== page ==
Silicon Valley Lawmaker Proposes Cyber Training for Every Federal Employee
Silicon Valley’s lawmaker wants to make sure every federal employee knows how to securely interact with technology, including the internet-connected devices that are proliferating throughout the government.
On Monday, Rep. Ro Khanna, D-Calif., will introduce legislation that would mandate that all federal employees receive training in basic cybersecurity practices. The training, overseen by the Office of Management and Budget, would also teach feds to identify and mitigate security risks associated with the internet of things.
Specifically, the bill would revise title 44 section 3554 of U.S. Code, which outlines federal agencies’ various responsibilities for protecting their information security. While the amendment is only 17 words long, it could go a long way in elevating the importance of cyber hygiene across the federal government, especially as more of its physical infrastructure connects to the internet, according to Khanna.
“The internet of things is very exciting. It’s going to help connect so many of ... the gadgets we use into one system, but that also makes them vulnerable to [threats],” Khanna said in a conversation with Nextgov. “It certainly makes our federal government and our federal agencies vulnerable, so I wanted to make sure every federal employee has that basic training so they understand how to protect very sensitive systems in agencies.”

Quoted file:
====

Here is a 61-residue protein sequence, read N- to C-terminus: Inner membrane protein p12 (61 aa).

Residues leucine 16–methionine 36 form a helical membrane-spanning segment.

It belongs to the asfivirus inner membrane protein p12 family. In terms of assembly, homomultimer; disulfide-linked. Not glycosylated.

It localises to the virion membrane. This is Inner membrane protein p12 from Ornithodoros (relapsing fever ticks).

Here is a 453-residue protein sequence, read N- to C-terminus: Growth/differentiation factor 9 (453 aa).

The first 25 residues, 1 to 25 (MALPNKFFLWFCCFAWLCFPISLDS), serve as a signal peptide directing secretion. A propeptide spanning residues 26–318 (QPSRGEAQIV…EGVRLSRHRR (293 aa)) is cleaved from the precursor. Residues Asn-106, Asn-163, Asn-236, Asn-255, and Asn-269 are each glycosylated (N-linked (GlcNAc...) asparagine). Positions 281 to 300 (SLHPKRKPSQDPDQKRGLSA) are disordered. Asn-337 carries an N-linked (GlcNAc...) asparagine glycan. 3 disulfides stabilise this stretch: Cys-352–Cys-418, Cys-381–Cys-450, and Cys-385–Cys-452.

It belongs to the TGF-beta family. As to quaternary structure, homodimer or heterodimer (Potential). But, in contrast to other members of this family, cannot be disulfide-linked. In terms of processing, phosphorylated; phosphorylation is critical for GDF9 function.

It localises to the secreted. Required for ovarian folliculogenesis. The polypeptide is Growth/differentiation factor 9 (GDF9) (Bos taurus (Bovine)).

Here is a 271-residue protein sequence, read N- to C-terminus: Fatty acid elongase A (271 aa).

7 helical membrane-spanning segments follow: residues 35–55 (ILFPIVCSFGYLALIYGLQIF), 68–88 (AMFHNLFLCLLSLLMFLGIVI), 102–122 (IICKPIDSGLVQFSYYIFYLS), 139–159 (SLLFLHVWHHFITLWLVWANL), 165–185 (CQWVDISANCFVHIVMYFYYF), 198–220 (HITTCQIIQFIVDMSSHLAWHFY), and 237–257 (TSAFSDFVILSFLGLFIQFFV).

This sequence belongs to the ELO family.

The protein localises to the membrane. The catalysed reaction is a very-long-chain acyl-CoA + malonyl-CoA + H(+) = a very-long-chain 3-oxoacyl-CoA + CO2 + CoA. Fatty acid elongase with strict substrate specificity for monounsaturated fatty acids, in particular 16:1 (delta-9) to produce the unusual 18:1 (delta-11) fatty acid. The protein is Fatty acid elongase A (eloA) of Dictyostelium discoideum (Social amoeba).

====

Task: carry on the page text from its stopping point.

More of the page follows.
Many federal employees already receive some form of cybersecurity training as part of their jobs, but Khanna said the scope and quality of instruction varies across organizations. Through the bill, he intends to provide all feds with a baseline understanding of cyber hygiene, especially in relation to the internet of things.
Specifically, the training programs should teach every employee to avoid behavior that could allow intrusions into federal networks, like connecting network-enabled devices to systems containing sensitive data. If a breach does occur, Khanna said, it’s also important that employees know what they should do to minimize the damage.
“The stakes are very high,” he said.
Still, Khanna noted he doesn’t want the training to take a one-size-fits-all approach to cybersecurity. While all programs should cover a set of “core basics,” he said, government leaders would be able to tailor their efforts to address the security risks that are most relevant to their organizations’ line of work.
Khanna has yet to recruit any co-sponsors for the bill, though he expects more lawmakers to sign on in the near future. He said leaders at the White House’s Office of American Innovation have previously expressed their support for mandatory cyber training for federal employees.
Khanna isn’t the first lawmaker to take a stab at improving security for the government’s internet of things. Earlier this year, members of both the House and Senate introduced legislation that would set minimum security standards for internet-connected devices purchased by federal agencies, though neither bill has been put to a vote.